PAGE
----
Meta to adjust AI policies on content after board said they were “incoherent and confusing” – CBS News

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Meta will adjust its policies on manipulated and A.I.-generated content to begin to label ahead of the fall elections, after an independent body overseeing the company’s content moderation found that previous policies were “incoherent and confusing,” and said they should be “reconsidered.”

The changes stem from the Meta Oversight Board’s recomendations earlier this year issued in its review of a highly edited video of President Biden that appeared on Facebook. The video had been manipulated to make it appear as if Mr. Biden was repeatedly inappropriately touching his adult granddaughter’s chest.

In the original video, taken in 2022, the president places an “I voted” sticker on his granddaughter after voting in the midterm elections. But the video under review by Meta’s Oversight Board was looped and edited into a seven-second clip that critics said left a misleading impression.

The Oversight Board said that the video did not violate Meta’s policies because it had not been manipulated with artificial intelligence (AI) and did not show Mr. Biden “saying words he did not say” or “doing something he did not do.”

But the board added that the company’s current policy on the issue was “incoherent, lacking in persuasive justification and inappropriately focused on how content is created, rather than on which specific harms it aims to prevent, such as disrupting electoral processes.” 

In a blog post published on Friday, Meta’s Vice President of Content Policy Monika Bickert wrote that the company would begin to start labeling AI-generated content starting in May and will adjust its policies to label manipulated media with “informational labels and context,” instead of removing video based on whether or not the post violates Meta’s community standards, which include bans on voter interference, bullying and harassment or violence and incitement.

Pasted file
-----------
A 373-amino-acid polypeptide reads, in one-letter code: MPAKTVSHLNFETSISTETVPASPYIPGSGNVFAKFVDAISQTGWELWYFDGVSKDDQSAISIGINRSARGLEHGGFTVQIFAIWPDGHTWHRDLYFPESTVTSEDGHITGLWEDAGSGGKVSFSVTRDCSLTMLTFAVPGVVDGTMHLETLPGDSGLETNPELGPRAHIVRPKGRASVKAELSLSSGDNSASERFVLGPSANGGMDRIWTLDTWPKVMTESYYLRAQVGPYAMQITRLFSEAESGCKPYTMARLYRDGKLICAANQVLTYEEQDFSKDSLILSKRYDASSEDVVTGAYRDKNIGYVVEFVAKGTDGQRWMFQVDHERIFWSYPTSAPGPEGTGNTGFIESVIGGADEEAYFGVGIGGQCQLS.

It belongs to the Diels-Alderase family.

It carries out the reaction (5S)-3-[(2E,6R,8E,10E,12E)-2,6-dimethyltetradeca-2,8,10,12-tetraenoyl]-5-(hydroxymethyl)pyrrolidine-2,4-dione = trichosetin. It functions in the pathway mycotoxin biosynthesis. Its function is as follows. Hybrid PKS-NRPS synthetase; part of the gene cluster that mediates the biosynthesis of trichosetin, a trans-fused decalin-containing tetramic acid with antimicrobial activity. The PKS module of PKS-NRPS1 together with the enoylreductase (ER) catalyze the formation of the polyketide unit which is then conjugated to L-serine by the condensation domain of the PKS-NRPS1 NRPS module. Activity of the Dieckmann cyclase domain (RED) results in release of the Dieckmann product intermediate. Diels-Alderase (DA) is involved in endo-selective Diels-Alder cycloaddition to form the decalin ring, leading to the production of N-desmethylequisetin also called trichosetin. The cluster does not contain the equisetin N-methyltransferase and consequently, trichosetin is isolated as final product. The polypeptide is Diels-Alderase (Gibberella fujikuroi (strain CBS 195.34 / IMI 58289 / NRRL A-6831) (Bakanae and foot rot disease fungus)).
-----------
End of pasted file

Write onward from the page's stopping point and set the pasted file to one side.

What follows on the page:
“The labels will cover a broader range of content in addition to the manipulated content that the Oversight Board recommended labeling,” Bickert wrote. “If we determine that digitally-created or altered images, video or audio create a particularly high risk of materially deceiving the public on a matter of importance, we may add a more prominent label so people have more information and context.”

Meta conceded that the Oversight Board’s assessment of the social media giant’s approach to manipulated videos had been “too narrow” because it only covered those “that are created or altered by AI to make a person appear to say something they didn’t say.”

Bickert said that the company’s policy was written in 2020, “when realistic AI-generated content was rare and the overarching concern was about videos.” She noted that AI technology has evolved to the point where “people have developed other kinds of realistic AI-generated content like audio and photos,” and she agreed with the board that it’s “important to address manipulation that shows a person doing something they didn’t do.”

“We welcome these commitments which represent significant changes in how Meta treats manipulated content,” the Oversight Board wrote on X in response to the policy announcement.

This decision comes as AI and other editing tools make it easier than ever for users to alter or fabricate realistic-seeming video and audio clips. Ahead of the New Hampshire presidential primary in January, a fake robocall impersonating President Biden encouraged Democrats not to vote, raising concerns about misinformation and voter suppression going into November’s general election.AI-generated content about former President Trump and Mr. Biden continues to be spread online.

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